You see, I had deceptively convinced myself my sorority’s success as a growing and thriving organization was dependent solely upon our outward appearance as a sisterhood. If I could act as one stereotypically “attractive” and “skinny” girl in our struggling, quirky little sisterhood, then maybe at least one more potential new member might want to join our organization because they saw me as a representation of it. Along with occasional bouts of bulimia, I started exercising excessively and strictly monitored my food intake — counting nearly every calorie I had consumed.

Much to my own surprise, this phase of my college career wasn’t what I consider the “official” start of my disorder. It wasn’t until my “super senior” year (fifth year in college) when I fell victim to clinical depression and generalized anxiety disorder (GAD) that I was even diagnosed with a full-fledged eating disorder. In my mind, that was because the bouts of disordered eating I had experienced years prior were reflective of my wanting to “improve” myself. This time around, it had nothing to do with making myself or those around me appear to be “better.” Instead, it had everything to do with the fact I completely and utterly despised myself and was holding on to this means of thinness as a way to give myself an identity and a sense of purpose.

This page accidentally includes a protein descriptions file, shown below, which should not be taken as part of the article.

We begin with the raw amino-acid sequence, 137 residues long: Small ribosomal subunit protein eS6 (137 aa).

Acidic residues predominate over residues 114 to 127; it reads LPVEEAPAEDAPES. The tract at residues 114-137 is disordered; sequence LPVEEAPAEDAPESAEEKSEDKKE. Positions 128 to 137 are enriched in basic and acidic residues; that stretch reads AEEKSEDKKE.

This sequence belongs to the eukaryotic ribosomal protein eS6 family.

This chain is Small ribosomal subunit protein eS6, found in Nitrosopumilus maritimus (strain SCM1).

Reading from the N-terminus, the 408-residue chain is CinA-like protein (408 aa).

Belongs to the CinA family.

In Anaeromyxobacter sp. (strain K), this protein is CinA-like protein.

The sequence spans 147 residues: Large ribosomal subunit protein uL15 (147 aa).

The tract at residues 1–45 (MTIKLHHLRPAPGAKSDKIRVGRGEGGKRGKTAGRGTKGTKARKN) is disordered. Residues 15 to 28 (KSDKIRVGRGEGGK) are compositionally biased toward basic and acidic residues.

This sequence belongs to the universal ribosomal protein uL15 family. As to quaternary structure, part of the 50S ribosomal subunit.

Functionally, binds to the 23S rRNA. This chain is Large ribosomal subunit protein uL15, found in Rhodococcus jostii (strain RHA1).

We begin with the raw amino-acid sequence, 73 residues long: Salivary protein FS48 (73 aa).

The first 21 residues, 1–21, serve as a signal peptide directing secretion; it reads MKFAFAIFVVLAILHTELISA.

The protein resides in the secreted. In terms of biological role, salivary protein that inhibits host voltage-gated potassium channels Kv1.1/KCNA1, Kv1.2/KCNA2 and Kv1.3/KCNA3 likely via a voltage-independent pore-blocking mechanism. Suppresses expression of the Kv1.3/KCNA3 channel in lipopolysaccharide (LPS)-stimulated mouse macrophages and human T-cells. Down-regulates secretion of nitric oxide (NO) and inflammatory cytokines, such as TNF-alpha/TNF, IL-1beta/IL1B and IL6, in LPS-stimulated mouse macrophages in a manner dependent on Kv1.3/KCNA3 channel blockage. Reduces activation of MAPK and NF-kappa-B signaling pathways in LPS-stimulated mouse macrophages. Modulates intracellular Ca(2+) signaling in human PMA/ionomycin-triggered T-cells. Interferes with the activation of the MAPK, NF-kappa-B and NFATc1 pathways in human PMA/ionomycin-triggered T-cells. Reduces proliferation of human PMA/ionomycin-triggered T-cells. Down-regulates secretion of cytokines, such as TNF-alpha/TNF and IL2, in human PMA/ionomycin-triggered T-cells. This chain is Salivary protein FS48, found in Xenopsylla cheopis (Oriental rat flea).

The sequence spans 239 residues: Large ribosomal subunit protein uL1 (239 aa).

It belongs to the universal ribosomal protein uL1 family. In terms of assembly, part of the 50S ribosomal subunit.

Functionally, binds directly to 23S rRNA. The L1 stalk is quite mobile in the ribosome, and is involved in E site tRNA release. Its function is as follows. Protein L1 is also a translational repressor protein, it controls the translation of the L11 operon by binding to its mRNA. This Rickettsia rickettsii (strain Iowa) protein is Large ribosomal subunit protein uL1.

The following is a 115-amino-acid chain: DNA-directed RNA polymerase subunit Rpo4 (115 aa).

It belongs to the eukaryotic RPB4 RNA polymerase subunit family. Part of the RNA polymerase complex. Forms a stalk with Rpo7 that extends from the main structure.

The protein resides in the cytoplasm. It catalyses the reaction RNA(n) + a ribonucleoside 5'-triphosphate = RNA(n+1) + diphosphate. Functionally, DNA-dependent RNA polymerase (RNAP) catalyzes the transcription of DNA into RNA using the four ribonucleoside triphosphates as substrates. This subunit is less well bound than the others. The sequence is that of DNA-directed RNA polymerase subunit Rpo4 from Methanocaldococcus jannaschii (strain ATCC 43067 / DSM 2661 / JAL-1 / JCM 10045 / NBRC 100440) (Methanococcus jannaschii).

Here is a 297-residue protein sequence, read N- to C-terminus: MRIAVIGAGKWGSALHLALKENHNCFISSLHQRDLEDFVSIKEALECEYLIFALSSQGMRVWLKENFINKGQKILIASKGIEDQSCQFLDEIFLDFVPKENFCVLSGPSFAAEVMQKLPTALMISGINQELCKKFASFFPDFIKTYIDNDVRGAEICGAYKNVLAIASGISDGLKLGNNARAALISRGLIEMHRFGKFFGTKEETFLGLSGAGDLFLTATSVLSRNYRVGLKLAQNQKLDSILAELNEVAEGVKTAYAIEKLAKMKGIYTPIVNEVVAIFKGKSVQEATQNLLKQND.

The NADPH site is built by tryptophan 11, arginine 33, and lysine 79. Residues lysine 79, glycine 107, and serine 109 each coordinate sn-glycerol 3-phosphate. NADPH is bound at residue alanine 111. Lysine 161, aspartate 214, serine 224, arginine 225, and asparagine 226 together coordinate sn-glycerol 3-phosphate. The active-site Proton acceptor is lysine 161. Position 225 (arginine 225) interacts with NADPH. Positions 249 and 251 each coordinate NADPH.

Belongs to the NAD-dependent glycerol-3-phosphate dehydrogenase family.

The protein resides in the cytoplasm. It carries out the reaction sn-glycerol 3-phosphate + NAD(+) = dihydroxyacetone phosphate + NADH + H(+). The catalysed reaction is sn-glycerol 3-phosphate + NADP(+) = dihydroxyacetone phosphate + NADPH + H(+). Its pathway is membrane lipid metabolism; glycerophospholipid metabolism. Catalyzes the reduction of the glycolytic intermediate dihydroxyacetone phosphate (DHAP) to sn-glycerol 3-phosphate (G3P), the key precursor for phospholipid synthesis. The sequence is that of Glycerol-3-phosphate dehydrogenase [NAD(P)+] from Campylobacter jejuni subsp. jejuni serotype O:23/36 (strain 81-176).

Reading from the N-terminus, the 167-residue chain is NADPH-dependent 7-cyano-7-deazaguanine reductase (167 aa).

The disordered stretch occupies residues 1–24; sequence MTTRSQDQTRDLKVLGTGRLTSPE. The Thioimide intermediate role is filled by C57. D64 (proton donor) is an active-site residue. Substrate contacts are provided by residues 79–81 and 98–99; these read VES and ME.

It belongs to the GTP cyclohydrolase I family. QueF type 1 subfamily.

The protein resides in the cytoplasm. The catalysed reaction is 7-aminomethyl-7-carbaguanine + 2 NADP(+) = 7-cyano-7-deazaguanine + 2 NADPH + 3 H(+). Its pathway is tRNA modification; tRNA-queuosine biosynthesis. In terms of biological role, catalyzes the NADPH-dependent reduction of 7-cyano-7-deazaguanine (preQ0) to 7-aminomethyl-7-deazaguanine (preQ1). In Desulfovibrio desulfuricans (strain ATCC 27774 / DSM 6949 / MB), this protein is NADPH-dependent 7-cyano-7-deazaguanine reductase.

Despite the fact I was still enrolled as a full-time college student, upheld part-time employment at a renowned local business and maintained a plethora of friends, family and sorority sisters whom adored me — in my eyes, I had nothing. I was nothing because I was a failure academically, professionally and personally. Every arena in which I had previously excelled in prior to my series of careless decisions and emotional ailments — from school, to my social life, to writing and professional development — were now meaningless to me. I was not the 4.0 collegiate, congressional intern and prospective Ivy League graduate student I once was. According to my twisted, cognitively distorted mind, I was nothing more than a “silly,” “slutty,” sorority girl whose only redeeming qualities were presented in the form of her physical appearance.

By that standard, I felt I had no other choice but to focus on the one and only thing I believed determined my worth — my looks. Subsequently, I proceeded to engage in disordered eating behaviors nearly every day. My hair began to thin and fall out, my face was pale and sunken in and my menstrual periods stopped. It became apparent those around me were concerned about my drastic change in appearance, despite the fact I was convinced they were falling for my, “I’m just running a lot” excuse.

I am by no means trained to offer medical advice or administer specific treatment plans. However, the steps I took in pursuing treatment for my eating disorder may be beneficial to take note of when starting this often daunting and fearful process of recovery.

This is what I did to kick my eating disorder’s ass:

1. Start with counseling.